Tokyo's player/manager Atsuya Furuta played his last home game last night against the Hiroshima Carp.
Hiroshima jumped out to an early lead with three runs in the first inning off of Tokyo starter Ishikawa.
Tokyo was never able to recover despite an rbi sacrifice fly by Riggs in the second, and solo home runs from Guiel in the 6th and 7th (the one in the 6th was an inside-the-park homer that resulted from a fielding collision in shallow left field).
Incidentally, Guiel is now one behind Yokohama's Murata for the central league home run title. As fate would have it, the final two games of the season are at hitter-friendly Yokohama stadium this afternoon. Look for Guiel to walk three or four times today and tomorrow as Yokohama tries to protect Murata's claim to the title.
To be fair, the game has no meaning in terms of the CL standings. Tokyo secured last place with it's shaky pitching last night, and Yokohama is in no danger of losing its title as the best crappy team in the central.
The only other things at stake are era's, Ramirez's chance to break Aoki's CL mark of 202 hits in a season and/or reach 30 round-trippers on the season, Aoki's ability to catch Ramirez for the batting title (batting average), and Guiel's proximity to the league title for most times being hit by a pitch in a season (he's been beaned 23 times so far).
Rewind: Dave and I arrived at the park at 2pm to get in line for tickets. The game was sold out, so we were cared for by Nakagawa-san and company and somehow ended up 35th in line for the right field bleachers. That meant that we were easily able to get our normal seats at the back of section D, and we were able to watch the stands fill up very quickly as gate after gate began hemorrhaging fans.
The wait was long enough that we had a pizza delivered to where we were standing in line. Pizza-la was able to find gate 17 despite the long walk, and the pizza was delivered with a smile.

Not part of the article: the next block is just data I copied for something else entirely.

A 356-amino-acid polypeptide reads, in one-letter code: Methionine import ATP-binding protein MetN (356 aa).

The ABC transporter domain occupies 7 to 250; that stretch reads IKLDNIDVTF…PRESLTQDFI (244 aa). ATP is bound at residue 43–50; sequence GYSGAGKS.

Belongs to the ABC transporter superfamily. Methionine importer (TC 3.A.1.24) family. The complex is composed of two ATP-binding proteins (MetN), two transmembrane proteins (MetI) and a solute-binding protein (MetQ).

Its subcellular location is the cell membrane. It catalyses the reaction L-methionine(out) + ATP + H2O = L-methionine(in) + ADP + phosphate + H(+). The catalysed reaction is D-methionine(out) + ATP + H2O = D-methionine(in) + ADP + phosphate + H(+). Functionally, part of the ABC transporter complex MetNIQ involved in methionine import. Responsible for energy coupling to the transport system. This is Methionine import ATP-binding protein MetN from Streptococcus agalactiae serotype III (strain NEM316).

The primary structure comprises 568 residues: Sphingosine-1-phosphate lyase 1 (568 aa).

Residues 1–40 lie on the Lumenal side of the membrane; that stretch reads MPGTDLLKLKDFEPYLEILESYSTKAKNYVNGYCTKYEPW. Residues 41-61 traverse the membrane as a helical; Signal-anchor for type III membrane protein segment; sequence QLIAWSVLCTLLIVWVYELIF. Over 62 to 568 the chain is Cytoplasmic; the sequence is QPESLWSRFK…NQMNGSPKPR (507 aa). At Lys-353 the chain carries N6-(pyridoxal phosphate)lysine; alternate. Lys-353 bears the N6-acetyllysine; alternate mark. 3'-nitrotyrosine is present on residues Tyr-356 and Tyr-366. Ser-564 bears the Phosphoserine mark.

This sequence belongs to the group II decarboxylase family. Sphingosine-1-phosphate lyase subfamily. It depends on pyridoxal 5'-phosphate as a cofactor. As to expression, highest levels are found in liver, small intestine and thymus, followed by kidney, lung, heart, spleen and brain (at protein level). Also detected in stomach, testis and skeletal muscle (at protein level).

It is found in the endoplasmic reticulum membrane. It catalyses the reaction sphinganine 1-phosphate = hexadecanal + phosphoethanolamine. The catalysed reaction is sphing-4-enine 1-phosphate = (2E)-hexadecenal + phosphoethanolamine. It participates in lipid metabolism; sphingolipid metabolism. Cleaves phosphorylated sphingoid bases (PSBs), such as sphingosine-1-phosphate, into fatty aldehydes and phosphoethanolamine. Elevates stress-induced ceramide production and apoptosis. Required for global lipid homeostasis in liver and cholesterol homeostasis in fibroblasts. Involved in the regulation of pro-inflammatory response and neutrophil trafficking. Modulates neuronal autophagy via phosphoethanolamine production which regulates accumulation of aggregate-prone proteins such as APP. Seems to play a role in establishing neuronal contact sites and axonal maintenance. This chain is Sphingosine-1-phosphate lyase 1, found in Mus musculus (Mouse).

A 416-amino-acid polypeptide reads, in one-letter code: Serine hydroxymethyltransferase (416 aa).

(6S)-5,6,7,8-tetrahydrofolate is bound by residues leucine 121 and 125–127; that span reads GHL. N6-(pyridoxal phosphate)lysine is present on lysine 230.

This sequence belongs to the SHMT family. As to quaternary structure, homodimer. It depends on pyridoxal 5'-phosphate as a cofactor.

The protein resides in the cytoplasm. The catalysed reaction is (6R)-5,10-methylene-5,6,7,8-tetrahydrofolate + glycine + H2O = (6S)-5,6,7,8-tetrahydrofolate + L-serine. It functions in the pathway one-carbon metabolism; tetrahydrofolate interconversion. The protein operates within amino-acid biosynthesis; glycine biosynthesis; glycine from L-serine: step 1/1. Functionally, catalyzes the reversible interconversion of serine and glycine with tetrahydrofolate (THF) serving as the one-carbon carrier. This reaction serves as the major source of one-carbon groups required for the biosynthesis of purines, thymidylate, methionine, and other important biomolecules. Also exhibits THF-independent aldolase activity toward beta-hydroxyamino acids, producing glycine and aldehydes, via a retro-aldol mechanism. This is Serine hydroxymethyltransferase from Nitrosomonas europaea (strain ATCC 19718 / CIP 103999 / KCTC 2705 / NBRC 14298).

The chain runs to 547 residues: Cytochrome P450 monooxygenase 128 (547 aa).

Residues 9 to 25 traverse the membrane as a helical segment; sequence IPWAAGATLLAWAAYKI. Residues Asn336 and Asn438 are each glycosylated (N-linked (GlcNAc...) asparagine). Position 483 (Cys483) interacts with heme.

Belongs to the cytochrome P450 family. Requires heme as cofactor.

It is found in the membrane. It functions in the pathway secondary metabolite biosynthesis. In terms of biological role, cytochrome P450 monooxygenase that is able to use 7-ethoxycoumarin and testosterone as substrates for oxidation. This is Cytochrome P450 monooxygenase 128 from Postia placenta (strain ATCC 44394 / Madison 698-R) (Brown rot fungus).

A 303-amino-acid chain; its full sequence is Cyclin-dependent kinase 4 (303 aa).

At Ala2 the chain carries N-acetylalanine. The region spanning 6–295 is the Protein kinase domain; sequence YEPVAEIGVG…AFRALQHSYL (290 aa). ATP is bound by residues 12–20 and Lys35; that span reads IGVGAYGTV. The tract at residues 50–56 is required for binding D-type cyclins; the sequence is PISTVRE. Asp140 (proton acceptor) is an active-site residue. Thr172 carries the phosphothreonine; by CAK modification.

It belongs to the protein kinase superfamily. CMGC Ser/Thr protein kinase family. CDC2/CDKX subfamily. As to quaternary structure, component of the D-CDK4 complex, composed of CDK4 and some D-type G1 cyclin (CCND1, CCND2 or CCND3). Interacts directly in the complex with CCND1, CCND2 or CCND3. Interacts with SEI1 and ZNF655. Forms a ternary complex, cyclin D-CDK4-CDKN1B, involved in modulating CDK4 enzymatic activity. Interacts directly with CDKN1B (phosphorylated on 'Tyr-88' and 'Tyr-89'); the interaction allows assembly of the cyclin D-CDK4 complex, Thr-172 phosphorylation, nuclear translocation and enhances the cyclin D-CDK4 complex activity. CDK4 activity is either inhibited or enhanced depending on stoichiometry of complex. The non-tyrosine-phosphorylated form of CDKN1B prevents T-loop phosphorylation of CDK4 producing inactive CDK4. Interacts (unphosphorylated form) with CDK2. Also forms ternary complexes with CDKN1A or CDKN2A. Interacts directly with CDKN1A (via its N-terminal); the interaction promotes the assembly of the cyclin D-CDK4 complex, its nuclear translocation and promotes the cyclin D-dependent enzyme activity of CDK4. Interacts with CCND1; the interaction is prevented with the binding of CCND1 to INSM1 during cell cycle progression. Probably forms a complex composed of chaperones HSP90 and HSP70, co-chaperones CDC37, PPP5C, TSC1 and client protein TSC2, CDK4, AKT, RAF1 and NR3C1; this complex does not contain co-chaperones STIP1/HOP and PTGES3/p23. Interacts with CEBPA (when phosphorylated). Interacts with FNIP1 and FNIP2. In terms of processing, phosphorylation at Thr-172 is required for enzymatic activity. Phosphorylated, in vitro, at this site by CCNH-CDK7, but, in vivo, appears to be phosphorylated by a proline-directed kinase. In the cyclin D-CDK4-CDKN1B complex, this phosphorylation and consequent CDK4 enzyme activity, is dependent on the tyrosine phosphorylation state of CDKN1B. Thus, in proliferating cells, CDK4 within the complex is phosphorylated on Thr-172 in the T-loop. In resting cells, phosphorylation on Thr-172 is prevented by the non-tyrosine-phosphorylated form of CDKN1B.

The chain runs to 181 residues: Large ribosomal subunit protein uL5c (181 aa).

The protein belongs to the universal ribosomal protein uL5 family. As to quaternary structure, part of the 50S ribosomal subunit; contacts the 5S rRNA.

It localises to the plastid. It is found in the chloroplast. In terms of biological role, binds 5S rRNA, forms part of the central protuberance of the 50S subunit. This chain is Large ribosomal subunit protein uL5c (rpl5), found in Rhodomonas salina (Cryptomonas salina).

The sell-out was due to Furuta's impending retirement from professional baseball. He started and played the entire game, and he received unbelievable support every time he came up to bat. Throughout the game, short videos were played on the giant monitor in center field that commemorated his role in turning Tokyo into a major force during the 90's and the first part of this century. Most fans held green placards with Furuta's number 27 on them every time he came to the plate.
The end of the game saw starter Ishii come on in relief and Takatsu (two guys that Furuta caught through several championship seasons) pitching in the ninth. Hiroshima's manager, Marty Brown, responded by sending in veterans Sasaoka and Maeda to help recreate some of the old days.
After all was said and done, including speeches, lots of flowers, Furuta getting thrown into the air several times by his teammates, and a long tour around the grounds to throw balls into the stands, Aoki and Ramirez followed Furuta back toward the right field fence where they hoisted him up so that he could climb on top of it and thank the fans in the bleachers that have been watching him play for nearly two decades.
Even those of us who have not been impressed by his stint as manager were quick to thank him for all that he's meant to the team and Japanese baseball.
I hope that he doesn't stray far from the game.
Tokyo 3 -- 6 Hiroshima
W: Hasegawa (5-5, 2.95 era)
L: Ishikawa (4-7, 4.38)
Update: [Tuesday October 9th, 2007; 1:12 am]
Ramirez was able to rewrite the CL record with his 203rd hit, and Aoki captured the batting crown with three hits and a season average of .346 (to Ramirez's .343). Guiel walked twice. Tokyo lost the game 5-4 and sealed their position as the worst team in Japan this year (despite having one of the most potent offenses).